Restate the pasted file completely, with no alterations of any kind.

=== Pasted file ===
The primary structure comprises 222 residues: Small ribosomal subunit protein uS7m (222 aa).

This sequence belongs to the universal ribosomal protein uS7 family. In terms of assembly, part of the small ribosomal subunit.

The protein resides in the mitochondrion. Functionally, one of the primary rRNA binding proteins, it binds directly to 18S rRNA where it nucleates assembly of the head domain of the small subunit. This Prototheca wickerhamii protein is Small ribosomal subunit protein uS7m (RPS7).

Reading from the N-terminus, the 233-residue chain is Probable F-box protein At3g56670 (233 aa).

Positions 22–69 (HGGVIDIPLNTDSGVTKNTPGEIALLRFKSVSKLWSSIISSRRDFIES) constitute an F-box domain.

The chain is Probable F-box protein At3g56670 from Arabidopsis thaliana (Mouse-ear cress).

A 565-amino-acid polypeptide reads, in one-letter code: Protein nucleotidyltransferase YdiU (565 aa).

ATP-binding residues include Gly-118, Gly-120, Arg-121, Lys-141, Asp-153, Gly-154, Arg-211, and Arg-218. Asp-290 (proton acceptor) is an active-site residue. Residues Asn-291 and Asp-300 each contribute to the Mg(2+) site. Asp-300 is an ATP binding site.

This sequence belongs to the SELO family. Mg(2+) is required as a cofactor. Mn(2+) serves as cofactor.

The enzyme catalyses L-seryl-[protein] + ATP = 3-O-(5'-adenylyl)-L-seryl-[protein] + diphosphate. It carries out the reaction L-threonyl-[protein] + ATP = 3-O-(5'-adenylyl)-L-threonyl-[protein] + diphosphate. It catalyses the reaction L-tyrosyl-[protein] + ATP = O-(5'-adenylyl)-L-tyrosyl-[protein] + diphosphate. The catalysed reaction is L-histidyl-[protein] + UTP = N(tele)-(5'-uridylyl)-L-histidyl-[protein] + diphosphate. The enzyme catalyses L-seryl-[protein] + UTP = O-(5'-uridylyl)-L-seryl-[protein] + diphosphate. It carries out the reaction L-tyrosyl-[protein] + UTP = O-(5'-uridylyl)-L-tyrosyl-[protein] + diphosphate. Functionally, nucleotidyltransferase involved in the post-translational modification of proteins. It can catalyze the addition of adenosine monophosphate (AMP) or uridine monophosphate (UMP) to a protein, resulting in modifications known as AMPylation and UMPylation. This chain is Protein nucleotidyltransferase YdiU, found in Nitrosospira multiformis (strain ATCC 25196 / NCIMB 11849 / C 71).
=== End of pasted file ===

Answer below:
The primary structure comprises 222 residues: Small ribosomal subunit protein uS7m (222 aa).

This sequence belongs to the universal ribosomal protein uS7 family. In terms of assembly, part of the small ribosomal subunit.

The protein resides in the mitochondrion. Functionally, one of the primary rRNA binding proteins, it binds directly to 18S rRNA where it nucleates assembly of the head domain of the small subunit. This Prototheca wickerhamii protein is Small ribosomal subunit protein uS7m (RPS7).

Reading from the N-terminus, the 233-residue chain is Probable F-box protein At3g56670 (233 aa).

Positions 22–69 (HGGVIDIPLNTDSGVTKNTPGEIALLRFKSVSKLWSSIISSRRDFIES) constitute an F-box domain.

The chain is Probable F-box protein At3g56670 from Arabidopsis thaliana (Mouse-ear cress).

A 565-amino-acid polypeptide reads, in one-letter code: Protein nucleotidyltransferase YdiU (565 aa).

ATP-binding residues include Gly-118, Gly-120, Arg-121, Lys-141, Asp-153, Gly-154, Arg-211, and Arg-218. Asp-290 (proton acceptor) is an active-site residue. Residues Asn-291 and Asp-300 each contribute to the Mg(2+) site. Asp-300 is an ATP binding site.

This sequence belongs to the SELO family. Mg(2+) is required as a cofactor. Mn(2+) serves as cofactor.

The enzyme catalyses L-seryl-[protein] + ATP = 3-O-(5'-adenylyl)-L-seryl-[protein] + diphosphate. It carries out the reaction L-threonyl-[protein] + ATP = 3-O-(5'-adenylyl)-L-threonyl-[protein] + diphosphate. It catalyses the reaction L-tyrosyl-[protein] + ATP = O-(5'-adenylyl)-L-tyrosyl-[protein] + diphosphate. The catalysed reaction is L-histidyl-[protein] + UTP = N(tele)-(5'-uridylyl)-L-histidyl-[protein] + diphosphate. The enzyme catalyses L-seryl-[protein] + UTP = O-(5'-uridylyl)-L-seryl-[protein] + diphosphate. It carries out the reaction L-tyrosyl-[protein] + UTP = O-(5'-uridylyl)-L-tyrosyl-[protein] + diphosphate. Functionally, nucleotidyltransferase involved in the post-translational modification of proteins. It can catalyze the addition of adenosine monophosphate (AMP) or uridine monophosphate (UMP) to a protein, resulting in modifications known as AMPylation and UMPylation. This chain is Protein nucleotidyltransferase YdiU, found in Nitrosospira multiformis (strain ATCC 25196 / NCIMB 11849 / C 71).